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Towards the end of The Ramones' "Merry Christmas (I Don't Want to Fight)", the beat takes on a staggering quality when Joey sings "don't want to" in the chorus. In the following music video, it starts around 2:19:

The rest of the song sounds like a straightforward 4/4. What is this beat pattern called, and what is the exact structure?

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It's still 4/4 time, but the rhythm performed is called a hemiola, meaning three notes in the time normally assigned to two. Notated, it would look something like this:

X: 1
T: Hemiola
M: 4/4
K: none
L: 1/4
(3BBB (3BBB |
w: don't want to x x x

Each group of three quarter-notes lasts two beats. Put another way, each quarter-note lasts 2/3 of a beat.


UPDATE: There are two uses of "hemiola". The looser usage, as above, is for three notes placed in the time of two. However, the stricter definition requires that the 3:2 relationship occur by regrouping the basic pulses, which is not the case here. See the comments below as well as Just how specific is the term “hemiola”?.

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  • Same as the last two "Take Me Right Back To The Track, Jack" in Louis Jordan's performance of "Choo Choo Ch'Boogie", correct? – outis Jan 5 at 10:05
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    Is this really a hemiola? I'd say it's triplets. Hemiolas are not new note values (dividing a beat into three rather than two), but rather regroupings of existing note values (making three groups of two rather than two groups of three, or vice versa), at least as I understand them. – Scott Wallace Jan 5 at 13:03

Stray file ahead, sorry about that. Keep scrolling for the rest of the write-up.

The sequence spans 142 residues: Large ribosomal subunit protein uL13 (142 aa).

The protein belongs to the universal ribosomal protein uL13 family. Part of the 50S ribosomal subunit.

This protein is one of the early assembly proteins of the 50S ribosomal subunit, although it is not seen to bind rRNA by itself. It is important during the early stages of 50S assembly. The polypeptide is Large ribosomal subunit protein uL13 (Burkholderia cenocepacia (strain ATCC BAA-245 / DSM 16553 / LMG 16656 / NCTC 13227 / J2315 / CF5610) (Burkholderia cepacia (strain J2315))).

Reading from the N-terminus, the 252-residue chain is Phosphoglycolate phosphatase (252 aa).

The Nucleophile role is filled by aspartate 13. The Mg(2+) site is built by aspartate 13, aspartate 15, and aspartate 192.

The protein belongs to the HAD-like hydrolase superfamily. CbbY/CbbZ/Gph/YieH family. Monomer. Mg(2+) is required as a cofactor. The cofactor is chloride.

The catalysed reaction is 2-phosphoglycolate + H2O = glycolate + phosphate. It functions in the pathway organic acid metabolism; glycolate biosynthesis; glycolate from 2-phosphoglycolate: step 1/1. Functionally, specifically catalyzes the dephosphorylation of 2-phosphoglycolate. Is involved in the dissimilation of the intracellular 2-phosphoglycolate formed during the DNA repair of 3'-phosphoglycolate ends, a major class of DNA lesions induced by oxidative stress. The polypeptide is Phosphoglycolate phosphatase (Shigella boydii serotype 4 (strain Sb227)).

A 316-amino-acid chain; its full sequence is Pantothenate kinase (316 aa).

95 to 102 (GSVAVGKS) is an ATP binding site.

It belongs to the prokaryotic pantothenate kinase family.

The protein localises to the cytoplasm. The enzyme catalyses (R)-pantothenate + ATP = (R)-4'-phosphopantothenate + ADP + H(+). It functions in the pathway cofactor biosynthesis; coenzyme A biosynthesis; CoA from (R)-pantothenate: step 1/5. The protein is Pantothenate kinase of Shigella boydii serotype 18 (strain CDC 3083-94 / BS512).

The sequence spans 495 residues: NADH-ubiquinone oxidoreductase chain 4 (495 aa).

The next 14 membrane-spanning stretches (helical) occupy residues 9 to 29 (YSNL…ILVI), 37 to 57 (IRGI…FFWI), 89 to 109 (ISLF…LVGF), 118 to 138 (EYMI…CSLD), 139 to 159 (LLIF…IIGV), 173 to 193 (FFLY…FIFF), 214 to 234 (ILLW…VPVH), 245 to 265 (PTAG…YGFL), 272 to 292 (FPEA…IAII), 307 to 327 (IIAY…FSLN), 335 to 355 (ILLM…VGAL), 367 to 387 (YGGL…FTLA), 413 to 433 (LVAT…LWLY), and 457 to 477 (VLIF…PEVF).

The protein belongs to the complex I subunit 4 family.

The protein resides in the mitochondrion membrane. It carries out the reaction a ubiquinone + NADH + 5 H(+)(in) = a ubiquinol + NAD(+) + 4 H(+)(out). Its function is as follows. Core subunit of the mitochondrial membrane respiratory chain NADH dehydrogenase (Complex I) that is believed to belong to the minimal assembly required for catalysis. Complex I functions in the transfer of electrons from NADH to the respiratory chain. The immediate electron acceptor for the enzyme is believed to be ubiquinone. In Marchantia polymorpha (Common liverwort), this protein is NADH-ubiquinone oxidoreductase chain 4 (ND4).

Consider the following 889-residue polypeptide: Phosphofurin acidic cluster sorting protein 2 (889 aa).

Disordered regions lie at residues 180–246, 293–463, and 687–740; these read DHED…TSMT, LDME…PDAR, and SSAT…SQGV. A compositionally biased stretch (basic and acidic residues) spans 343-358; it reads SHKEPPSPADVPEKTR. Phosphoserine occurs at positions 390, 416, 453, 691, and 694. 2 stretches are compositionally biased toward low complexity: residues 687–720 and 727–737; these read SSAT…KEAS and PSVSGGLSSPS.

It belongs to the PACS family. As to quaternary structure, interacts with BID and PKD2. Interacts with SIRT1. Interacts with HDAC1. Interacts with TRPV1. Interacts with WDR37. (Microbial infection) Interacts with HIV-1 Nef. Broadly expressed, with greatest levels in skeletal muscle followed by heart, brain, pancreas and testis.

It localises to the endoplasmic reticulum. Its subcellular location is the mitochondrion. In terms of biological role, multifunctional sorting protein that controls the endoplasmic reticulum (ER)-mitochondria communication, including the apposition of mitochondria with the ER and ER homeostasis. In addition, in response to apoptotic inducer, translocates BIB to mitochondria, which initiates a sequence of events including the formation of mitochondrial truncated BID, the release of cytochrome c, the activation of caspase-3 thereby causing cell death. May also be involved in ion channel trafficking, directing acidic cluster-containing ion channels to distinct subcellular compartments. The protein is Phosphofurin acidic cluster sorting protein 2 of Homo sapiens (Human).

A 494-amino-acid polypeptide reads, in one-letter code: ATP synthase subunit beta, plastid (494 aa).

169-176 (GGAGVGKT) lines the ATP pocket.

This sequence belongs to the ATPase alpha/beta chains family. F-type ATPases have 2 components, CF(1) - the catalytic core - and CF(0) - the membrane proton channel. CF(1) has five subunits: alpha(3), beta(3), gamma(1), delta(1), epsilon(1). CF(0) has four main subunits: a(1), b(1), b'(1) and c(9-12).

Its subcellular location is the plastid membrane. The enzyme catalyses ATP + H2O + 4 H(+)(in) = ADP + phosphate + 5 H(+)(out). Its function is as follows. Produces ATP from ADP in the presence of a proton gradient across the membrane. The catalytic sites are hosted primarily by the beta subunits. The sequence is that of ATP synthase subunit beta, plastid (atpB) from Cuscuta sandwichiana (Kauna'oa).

• @outis Yes, "Take me right" and "back to the" are both hemiolas. – Aaron Jan 5 at 15:50
  • @ScottWallace Hemiola is the effect of the regrouping, not the regrouping itself. When you regroup two groups of three into three groups of two, the effect is to produce three (large) beats where there were previously two. – Aaron Jan 5 at 15:52
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    @MichaelCurtis which dictionary is that? I have never encountered hemiola except to describe a twofold grouping of beats in a triple meter. That is, yes, a triplet in a certain sense, but unlike the triplets here it does not change the underlying subdivision of the beat. That is, under this definition this example might be said to be hemiola if the unmodified meter were 12/8 or if there were triplet-eighth-notes going on. The "my experience" definition of hemiola, furthermore, involves no tuplet notation at all. Most baroque music in triple meter does this right before the cadence. – phoog Jan 5 at 22:38
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Aaron has the right idea - although - it's the first half of each bar only. The drummer uses crotchet triplets for only the first half of each bar, the singer matching those three notes. More often, those sort of triplets run through a whole bar, as indicated in Aaron's answer.

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  • Not sure what you mean about the drummer and singer. They both perform the hemiola together. – Aaron Jan 5 at 9:14
  • @Aaron - listened again, and yes, the first half of the bar they both play/sing triplets. Thanks! – Tim Jan 5 at 9:38

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